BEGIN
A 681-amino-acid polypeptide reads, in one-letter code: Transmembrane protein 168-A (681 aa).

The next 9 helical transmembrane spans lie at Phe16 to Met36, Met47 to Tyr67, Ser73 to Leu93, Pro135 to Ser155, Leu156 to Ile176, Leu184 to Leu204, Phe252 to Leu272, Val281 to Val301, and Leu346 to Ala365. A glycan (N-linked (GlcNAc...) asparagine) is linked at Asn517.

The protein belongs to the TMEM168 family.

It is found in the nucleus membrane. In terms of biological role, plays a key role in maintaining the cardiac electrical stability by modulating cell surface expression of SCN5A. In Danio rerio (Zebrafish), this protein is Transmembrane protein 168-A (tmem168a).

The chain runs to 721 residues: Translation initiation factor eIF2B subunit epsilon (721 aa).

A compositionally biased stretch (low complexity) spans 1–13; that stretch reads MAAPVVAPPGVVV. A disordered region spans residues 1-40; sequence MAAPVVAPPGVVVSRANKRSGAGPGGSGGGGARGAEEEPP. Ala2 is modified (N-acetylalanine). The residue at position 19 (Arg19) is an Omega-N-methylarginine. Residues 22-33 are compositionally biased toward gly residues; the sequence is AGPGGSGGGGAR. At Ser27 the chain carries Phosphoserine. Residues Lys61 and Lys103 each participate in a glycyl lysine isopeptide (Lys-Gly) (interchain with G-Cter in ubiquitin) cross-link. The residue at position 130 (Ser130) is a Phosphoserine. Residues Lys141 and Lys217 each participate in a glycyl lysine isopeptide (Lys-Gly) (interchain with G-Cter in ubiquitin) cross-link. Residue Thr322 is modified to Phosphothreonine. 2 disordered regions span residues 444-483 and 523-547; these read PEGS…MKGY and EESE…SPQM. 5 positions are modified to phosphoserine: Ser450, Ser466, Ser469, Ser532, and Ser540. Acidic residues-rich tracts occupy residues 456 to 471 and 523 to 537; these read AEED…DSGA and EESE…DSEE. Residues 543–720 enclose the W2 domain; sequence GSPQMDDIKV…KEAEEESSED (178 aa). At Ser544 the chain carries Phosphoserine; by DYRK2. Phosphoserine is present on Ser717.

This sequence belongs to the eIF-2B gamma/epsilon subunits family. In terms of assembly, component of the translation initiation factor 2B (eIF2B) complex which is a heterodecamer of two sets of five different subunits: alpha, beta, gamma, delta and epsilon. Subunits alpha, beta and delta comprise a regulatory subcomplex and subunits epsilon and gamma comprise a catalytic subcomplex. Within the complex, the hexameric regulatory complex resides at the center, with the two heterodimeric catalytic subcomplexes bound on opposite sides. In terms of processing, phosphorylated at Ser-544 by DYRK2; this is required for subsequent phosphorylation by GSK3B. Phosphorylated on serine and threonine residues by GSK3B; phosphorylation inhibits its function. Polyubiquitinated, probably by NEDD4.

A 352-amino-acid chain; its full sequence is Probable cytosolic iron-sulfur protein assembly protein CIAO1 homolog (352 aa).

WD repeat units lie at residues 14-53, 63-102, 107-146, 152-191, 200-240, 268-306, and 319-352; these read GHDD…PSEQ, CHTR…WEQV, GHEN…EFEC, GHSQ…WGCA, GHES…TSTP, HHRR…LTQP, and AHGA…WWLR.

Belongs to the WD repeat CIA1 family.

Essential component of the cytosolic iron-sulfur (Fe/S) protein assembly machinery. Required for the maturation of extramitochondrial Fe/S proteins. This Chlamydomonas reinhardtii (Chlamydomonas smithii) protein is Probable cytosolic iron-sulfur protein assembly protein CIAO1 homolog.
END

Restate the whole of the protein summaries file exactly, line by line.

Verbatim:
A 681-amino-acid polypeptide reads, in one-letter code: Transmembrane protein 168-A (681 aa).

The next 9 helical transmembrane spans lie at Phe16 to Met36, Met47 to Tyr67, Ser73 to Leu93, Pro135 to Ser155, Leu156 to Ile176, Leu184 to Leu204, Phe252 to Leu272, Val281 to Val301, and Leu346 to Ala365. A glycan (N-linked (GlcNAc...) asparagine) is linked at Asn517.

The protein belongs to the TMEM168 family.

It is found in the nucleus membrane. In terms of biological role, plays a key role in maintaining the cardiac electrical stability by modulating cell surface expression of SCN5A. In Danio rerio (Zebrafish), this protein is Transmembrane protein 168-A (tmem168a).

The chain runs to 721 residues: Translation initiation factor eIF2B subunit epsilon (721 aa).

A compositionally biased stretch (low complexity) spans 1–13; that stretch reads MAAPVVAPPGVVV. A disordered region spans residues 1-40; sequence MAAPVVAPPGVVVSRANKRSGAGPGGSGGGGARGAEEEPP. Ala2 is modified (N-acetylalanine). The residue at position 19 (Arg19) is an Omega-N-methylarginine. Residues 22-33 are compositionally biased toward gly residues; the sequence is AGPGGSGGGGAR. At Ser27 the chain carries Phosphoserine. Residues Lys61 and Lys103 each participate in a glycyl lysine isopeptide (Lys-Gly) (interchain with G-Cter in ubiquitin) cross-link. The residue at position 130 (Ser130) is a Phosphoserine. Residues Lys141 and Lys217 each participate in a glycyl lysine isopeptide (Lys-Gly) (interchain with G-Cter in ubiquitin) cross-link. Residue Thr322 is modified to Phosphothreonine. 2 disordered regions span residues 444-483 and 523-547; these read PEGS…MKGY and EESE…SPQM. 5 positions are modified to phosphoserine: Ser450, Ser466, Ser469, Ser532, and Ser540. Acidic residues-rich tracts occupy residues 456 to 471 and 523 to 537; these read AEED…DSGA and EESE…DSEE. Residues 543–720 enclose the W2 domain; sequence GSPQMDDIKV…KEAEEESSED (178 aa). At Ser544 the chain carries Phosphoserine; by DYRK2. Phosphoserine is present on Ser717.

This sequence belongs to the eIF-2B gamma/epsilon subunits family. In terms of assembly, component of the translation initiation factor 2B (eIF2B) complex which is a heterodecamer of two sets of five different subunits: alpha, beta, gamma, delta and epsilon. Subunits alpha, beta and delta comprise a regulatory subcomplex and subunits epsilon and gamma comprise a catalytic subcomplex. Within the complex, the hexameric regulatory complex resides at the center, with the two heterodimeric catalytic subcomplexes bound on opposite sides. In terms of processing, phosphorylated at Ser-544 by DYRK2; this is required for subsequent phosphorylation by GSK3B. Phosphorylated on serine and threonine residues by GSK3B; phosphorylation inhibits its function. Polyubiquitinated, probably by NEDD4.

A 352-amino-acid chain; its full sequence is Probable cytosolic iron-sulfur protein assembly protein CIAO1 homolog (352 aa).

WD repeat units lie at residues 14-53, 63-102, 107-146, 152-191, 200-240, 268-306, and 319-352; these read GHDD…PSEQ, CHTR…WEQV, GHEN…EFEC, GHSQ…WGCA, GHES…TSTP, HHRR…LTQP, and AHGA…WWLR.

Belongs to the WD repeat CIA1 family.

Essential component of the cytosolic iron-sulfur (Fe/S) protein assembly machinery. Required for the maturation of extramitochondrial Fe/S proteins. This Chlamydomonas reinhardtii (Chlamydomonas smithii) protein is Probable cytosolic iron-sulfur protein assembly protein CIAO1 homolog.